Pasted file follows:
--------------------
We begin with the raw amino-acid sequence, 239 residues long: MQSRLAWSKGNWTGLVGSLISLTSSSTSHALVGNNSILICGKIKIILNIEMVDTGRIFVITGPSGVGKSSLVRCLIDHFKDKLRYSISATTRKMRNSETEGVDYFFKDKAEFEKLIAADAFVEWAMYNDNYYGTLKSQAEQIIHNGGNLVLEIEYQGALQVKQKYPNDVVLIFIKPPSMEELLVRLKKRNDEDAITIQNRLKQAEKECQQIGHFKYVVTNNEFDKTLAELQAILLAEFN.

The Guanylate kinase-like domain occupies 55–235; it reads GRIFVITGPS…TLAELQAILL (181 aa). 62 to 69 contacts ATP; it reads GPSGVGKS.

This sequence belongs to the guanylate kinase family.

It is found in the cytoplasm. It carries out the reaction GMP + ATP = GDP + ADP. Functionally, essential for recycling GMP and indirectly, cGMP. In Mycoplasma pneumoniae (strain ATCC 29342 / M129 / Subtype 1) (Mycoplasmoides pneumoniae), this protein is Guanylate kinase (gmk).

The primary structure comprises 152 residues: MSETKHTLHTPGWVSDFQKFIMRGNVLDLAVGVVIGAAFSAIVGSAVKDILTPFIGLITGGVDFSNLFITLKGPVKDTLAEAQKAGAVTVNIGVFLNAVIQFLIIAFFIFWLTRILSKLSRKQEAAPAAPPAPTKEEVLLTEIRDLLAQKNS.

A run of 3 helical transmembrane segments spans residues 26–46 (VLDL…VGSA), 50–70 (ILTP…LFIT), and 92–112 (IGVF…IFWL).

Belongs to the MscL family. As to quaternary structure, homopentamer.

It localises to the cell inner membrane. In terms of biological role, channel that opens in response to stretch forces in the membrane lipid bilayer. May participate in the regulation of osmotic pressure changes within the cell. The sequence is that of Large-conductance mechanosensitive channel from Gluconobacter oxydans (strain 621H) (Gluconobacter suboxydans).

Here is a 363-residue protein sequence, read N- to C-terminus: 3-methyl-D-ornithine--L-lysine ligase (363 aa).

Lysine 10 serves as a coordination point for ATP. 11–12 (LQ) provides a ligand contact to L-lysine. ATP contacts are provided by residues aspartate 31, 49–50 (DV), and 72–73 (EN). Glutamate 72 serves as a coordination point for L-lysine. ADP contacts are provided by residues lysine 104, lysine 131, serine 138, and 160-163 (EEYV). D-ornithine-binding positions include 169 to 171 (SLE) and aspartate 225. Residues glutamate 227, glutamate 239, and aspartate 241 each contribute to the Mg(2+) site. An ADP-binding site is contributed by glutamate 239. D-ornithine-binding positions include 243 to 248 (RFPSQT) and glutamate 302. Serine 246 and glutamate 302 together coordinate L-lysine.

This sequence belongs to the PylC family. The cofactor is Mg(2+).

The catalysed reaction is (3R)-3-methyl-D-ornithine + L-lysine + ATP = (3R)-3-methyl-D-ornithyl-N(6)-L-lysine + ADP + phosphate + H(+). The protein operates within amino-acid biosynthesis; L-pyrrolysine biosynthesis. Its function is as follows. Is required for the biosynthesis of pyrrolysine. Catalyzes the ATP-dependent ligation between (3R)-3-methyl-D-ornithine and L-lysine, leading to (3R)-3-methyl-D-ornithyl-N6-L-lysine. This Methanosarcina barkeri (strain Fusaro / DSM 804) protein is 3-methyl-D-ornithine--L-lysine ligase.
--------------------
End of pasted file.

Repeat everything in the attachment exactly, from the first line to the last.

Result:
We begin with the raw amino-acid sequence, 239 residues long: MQSRLAWSKGNWTGLVGSLISLTSSSTSHALVGNNSILICGKIKIILNIEMVDTGRIFVITGPSGVGKSSLVRCLIDHFKDKLRYSISATTRKMRNSETEGVDYFFKDKAEFEKLIAADAFVEWAMYNDNYYGTLKSQAEQIIHNGGNLVLEIEYQGALQVKQKYPNDVVLIFIKPPSMEELLVRLKKRNDEDAITIQNRLKQAEKECQQIGHFKYVVTNNEFDKTLAELQAILLAEFN.

The Guanylate kinase-like domain occupies 55–235; it reads GRIFVITGPS…TLAELQAILL (181 aa). 62 to 69 contacts ATP; it reads GPSGVGKS.

This sequence belongs to the guanylate kinase family.

It is found in the cytoplasm. It carries out the reaction GMP + ATP = GDP + ADP. Functionally, essential for recycling GMP and indirectly, cGMP. In Mycoplasma pneumoniae (strain ATCC 29342 / M129 / Subtype 1) (Mycoplasmoides pneumoniae), this protein is Guanylate kinase (gmk).

The primary structure comprises 152 residues: MSETKHTLHTPGWVSDFQKFIMRGNVLDLAVGVVIGAAFSAIVGSAVKDILTPFIGLITGGVDFSNLFITLKGPVKDTLAEAQKAGAVTVNIGVFLNAVIQFLIIAFFIFWLTRILSKLSRKQEAAPAAPPAPTKEEVLLTEIRDLLAQKNS.

A run of 3 helical transmembrane segments spans residues 26–46 (VLDL…VGSA), 50–70 (ILTP…LFIT), and 92–112 (IGVF…IFWL).

Belongs to the MscL family. As to quaternary structure, homopentamer.

It localises to the cell inner membrane. In terms of biological role, channel that opens in response to stretch forces in the membrane lipid bilayer. May participate in the regulation of osmotic pressure changes within the cell. The sequence is that of Large-conductance mechanosensitive channel from Gluconobacter oxydans (strain 621H) (Gluconobacter suboxydans).

Here is a 363-residue protein sequence, read N- to C-terminus: 3-methyl-D-ornithine--L-lysine ligase (363 aa).

Lysine 10 serves as a coordination point for ATP. 11–12 (LQ) provides a ligand contact to L-lysine. ATP contacts are provided by residues aspartate 31, 49–50 (DV), and 72–73 (EN). Glutamate 72 serves as a coordination point for L-lysine. ADP contacts are provided by residues lysine 104, lysine 131, serine 138, and 160-163 (EEYV). D-ornithine-binding positions include 169 to 171 (SLE) and aspartate 225. Residues glutamate 227, glutamate 239, and aspartate 241 each contribute to the Mg(2+) site. An ADP-binding site is contributed by glutamate 239. D-ornithine-binding positions include 243 to 248 (RFPSQT) and glutamate 302. Serine 246 and glutamate 302 together coordinate L-lysine.

This sequence belongs to the PylC family. The cofactor is Mg(2+).

The catalysed reaction is (3R)-3-methyl-D-ornithine + L-lysine + ATP = (3R)-3-methyl-D-ornithyl-N(6)-L-lysine + ADP + phosphate + H(+). The protein operates within amino-acid biosynthesis; L-pyrrolysine biosynthesis. Its function is as follows. Is required for the biosynthesis of pyrrolysine. Catalyzes the ATP-dependent ligation between (3R)-3-methyl-D-ornithine and L-lysine, leading to (3R)-3-methyl-D-ornithyl-N6-L-lysine. This Methanosarcina barkeri (strain Fusaro / DSM 804) protein is 3-methyl-D-ornithine--L-lysine ligase.